In Association with Financial Cryptography 2018
March 2, 2018
Santa Barbara Beach Resort
Curaçao

Call for Papers

Cybercrime is perpetrated in order to maximize yield in some way for an attacker: they may want to maximize economic gain, data stolen, or simply damage to their adversary. At the same time, these actions cause damage both to the intended targets as well as collateral damage to bystanders and the Internet ecosystem as a whole. Being able to assess the impact of attacks on the direct and indirect victims enables efforts that allocate resources and prioritize defenses, and sheds light on the mechanisms underlying the most damaging attacks, and how those attacks cause their damage to victims.

These types of impacts can happen either as part of a single event, or as part of an ongoing campaign: understanding how targeted, sophisticated, or otherwise low-volume attacks can evade detection, as well as the amount of damage these attacks cause over time, can better provide insights into finding ways to prevent or mitigate the damage that they potentially cause.

Understanding how these attacks cause damage to the user from the perspective of the user is important as well: novel methods for mitigating or even obviating the damage to users could nullify these attacks, which would likely also have the side effect of making them less lucrative to attackers.

Topics of interests include, but are not limited to:

  • User and Offender focused experiments
  • Prediction of targeted attacks
  • Delivery channels
  • Measuring yield
  • Understanding what data is most valuable to attackers
  • Understanding which attacks are most damaging to users
  • Understanding how the impact of attacks can be quantified at scale
  • New countermeasures
  • Identification of trends
  • Social engineering methods
  • Business email compromise / CEO Fraud
  • Effective awareness training methods against targeted attacks

Important dates

  • Papers due Tuesday, December 12
  • Final decisions sent Monday, January 22
  • Camera readies due Monday, February 5
  • Workshop Friday, March 2

Program Chair

Chris Kanich, UIC

Program Committee

  • Ana Ferreira, University of Porto
  • Markus Jakobsson, Agari
  • David Maimon, UMD
  • Damon McCoy, NYU
  • Nick Nickiforakis, Stony Brook University
  • Jason Polakis, UIC
  • Hossein Siadati, NYU
  • Gianluca Stringhini, UCL
  • Ting-Fang Yen, DataVisor Inc.

Submission

Submissions are sought in the following categories:

  • regular papers (15 pages LNCS format excluding references and appendices)
  • short papers (8 pages LNCS format in total)

The regular and short paper submissions must be anonymous, with no author names, affiliations, acknowledgments, or obvious references. Papers must be formatted in standard LNCS format and submitted as PDF files. Submissions in other formats will be rejected. All papers must be submitted electronically according to the instructions and forms found here and at the submission site. For each accepted paper the workshop requires at least one registration at the general or academic rate. Authors may only submit work that does not substantially overlap with work that is currently submitted or has been accepted for publication to a conference/workshop with proceedings or a journal. We consider double submission serious research fraud and will treat it as such. In case of doubt contact the program chairs for any clarifications at ckanich@uic.edu. Paper submissions should be uploaded through the conference submission website.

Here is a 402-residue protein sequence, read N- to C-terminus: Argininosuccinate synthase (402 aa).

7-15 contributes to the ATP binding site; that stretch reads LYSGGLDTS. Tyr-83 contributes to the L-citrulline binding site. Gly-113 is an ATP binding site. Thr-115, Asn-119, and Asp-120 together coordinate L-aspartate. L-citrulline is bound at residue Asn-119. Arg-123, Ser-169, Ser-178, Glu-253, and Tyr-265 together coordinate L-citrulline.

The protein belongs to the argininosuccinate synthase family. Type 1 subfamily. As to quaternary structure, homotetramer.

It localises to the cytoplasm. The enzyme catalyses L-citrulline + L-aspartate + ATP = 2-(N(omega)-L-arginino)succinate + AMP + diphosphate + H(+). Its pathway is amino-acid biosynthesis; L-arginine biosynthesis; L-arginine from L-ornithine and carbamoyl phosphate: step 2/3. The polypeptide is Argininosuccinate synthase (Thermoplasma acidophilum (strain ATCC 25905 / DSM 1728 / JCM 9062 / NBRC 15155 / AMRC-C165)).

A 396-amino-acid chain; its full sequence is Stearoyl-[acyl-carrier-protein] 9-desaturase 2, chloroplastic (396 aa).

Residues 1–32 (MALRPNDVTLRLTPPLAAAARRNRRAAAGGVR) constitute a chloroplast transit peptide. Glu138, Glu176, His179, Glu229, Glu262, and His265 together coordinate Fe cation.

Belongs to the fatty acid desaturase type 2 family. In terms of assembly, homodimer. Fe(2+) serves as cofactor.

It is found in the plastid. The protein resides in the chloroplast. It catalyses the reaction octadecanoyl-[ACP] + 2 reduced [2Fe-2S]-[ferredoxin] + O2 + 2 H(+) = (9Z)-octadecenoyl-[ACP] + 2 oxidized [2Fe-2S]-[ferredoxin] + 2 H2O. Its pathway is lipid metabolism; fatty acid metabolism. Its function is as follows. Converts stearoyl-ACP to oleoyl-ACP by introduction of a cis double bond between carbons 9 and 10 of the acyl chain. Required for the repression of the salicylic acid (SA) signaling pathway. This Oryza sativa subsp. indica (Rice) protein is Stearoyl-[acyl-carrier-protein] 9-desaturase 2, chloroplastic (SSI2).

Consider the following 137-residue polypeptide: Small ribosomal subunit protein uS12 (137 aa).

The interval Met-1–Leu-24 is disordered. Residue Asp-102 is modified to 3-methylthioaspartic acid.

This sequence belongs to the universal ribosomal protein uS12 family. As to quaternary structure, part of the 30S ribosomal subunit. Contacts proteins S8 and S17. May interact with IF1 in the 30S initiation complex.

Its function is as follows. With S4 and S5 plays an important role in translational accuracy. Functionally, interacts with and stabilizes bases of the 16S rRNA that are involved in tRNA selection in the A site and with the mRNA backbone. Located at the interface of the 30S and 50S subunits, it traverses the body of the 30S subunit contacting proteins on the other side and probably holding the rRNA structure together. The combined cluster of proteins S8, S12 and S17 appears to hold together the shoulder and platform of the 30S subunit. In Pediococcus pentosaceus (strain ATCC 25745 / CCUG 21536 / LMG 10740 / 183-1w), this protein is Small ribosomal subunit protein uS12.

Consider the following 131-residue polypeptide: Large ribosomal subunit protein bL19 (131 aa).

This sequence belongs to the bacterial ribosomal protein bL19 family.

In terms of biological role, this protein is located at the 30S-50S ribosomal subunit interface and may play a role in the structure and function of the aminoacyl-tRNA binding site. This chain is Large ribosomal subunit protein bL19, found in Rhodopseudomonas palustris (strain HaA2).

Regular Research Papers

Research papers should describe novel, previously unpublished scientific contributions to the field, and they will be subject to rigorous peer review. Accepted submissions will be included in the conference proceedings to be published in the Springer-Verlag Lecture Notes in Computer Science (LNCS) series. Submissions are limited to 15 pages in standard LNCS format excluding references and appendices. A total page restriction may apply for the printed proceedings version. Committee members are not required to read the appendices, so the full papers should be intelligible without them. Regular papers must be anonymous with no author names, affiliations, acknowledgments, or obvious references.

Short Papers

Short papers are also subject to peer review, however, the intention is to encourage authors to introduce work in progress, novel applications and corporate/industrial experiences. Short papers will be evaluated with a focus on novelty and potential for sparking participants’ interest and future research avenues. Short paper submissions are limited to 8 pages in standard LNCS format in total. The paper title for short papers should necessarily include the text “Short Paper:” Accepted submissions will be included in the conference proceedings. Short papers must be also anonymous with no author names, affiliations, acknowledgments, or obvious references.